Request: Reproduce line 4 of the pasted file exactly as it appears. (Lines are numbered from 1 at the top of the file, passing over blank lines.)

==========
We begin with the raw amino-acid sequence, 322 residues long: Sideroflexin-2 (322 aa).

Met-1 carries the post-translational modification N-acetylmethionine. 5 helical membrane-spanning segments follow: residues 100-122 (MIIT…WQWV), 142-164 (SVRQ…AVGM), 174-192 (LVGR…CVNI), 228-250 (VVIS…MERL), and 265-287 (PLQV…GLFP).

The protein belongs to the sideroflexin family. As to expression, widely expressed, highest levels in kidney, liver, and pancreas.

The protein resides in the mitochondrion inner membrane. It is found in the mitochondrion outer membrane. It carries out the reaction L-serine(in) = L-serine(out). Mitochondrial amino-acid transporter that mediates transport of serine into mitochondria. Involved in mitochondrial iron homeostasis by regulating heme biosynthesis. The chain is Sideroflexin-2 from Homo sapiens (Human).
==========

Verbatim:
The protein resides in the mitochondrion inner membrane. It is found in the mitochondrion outer membrane. It carries out the reaction L-serine(in) = L-serine(out). Mitochondrial amino-acid transporter that mediates transport of serine into mitochondria. Involved in mitochondrial iron homeostasis by regulating heme biosynthesis. The chain is Sideroflexin-2 from Homo sapiens (Human).